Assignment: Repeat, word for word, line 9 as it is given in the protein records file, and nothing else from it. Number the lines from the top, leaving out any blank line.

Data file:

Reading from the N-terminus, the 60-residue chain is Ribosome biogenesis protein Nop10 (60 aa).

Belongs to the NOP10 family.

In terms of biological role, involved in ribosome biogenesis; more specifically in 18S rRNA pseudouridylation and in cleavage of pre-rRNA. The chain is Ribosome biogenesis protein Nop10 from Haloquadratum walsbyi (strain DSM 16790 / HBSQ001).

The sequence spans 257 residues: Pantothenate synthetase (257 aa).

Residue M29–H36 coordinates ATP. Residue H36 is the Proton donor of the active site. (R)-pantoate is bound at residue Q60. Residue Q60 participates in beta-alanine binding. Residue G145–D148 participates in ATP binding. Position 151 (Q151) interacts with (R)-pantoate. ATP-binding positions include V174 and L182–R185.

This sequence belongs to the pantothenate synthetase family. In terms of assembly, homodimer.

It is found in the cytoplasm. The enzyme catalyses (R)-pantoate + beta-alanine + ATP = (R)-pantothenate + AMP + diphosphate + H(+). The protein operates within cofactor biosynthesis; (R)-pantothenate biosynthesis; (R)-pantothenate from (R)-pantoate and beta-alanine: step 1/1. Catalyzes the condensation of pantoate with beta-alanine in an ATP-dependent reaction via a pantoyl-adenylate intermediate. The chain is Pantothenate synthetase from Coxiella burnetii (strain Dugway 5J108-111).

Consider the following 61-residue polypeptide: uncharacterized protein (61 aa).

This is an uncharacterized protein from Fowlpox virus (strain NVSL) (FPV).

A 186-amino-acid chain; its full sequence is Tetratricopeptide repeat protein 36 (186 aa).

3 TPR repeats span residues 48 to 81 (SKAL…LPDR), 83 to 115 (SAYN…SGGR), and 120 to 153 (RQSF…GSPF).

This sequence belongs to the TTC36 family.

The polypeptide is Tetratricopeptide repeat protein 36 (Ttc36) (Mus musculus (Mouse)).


This is an uncharacterized protein from Fowlpox virus (strain NVSL) (FPV).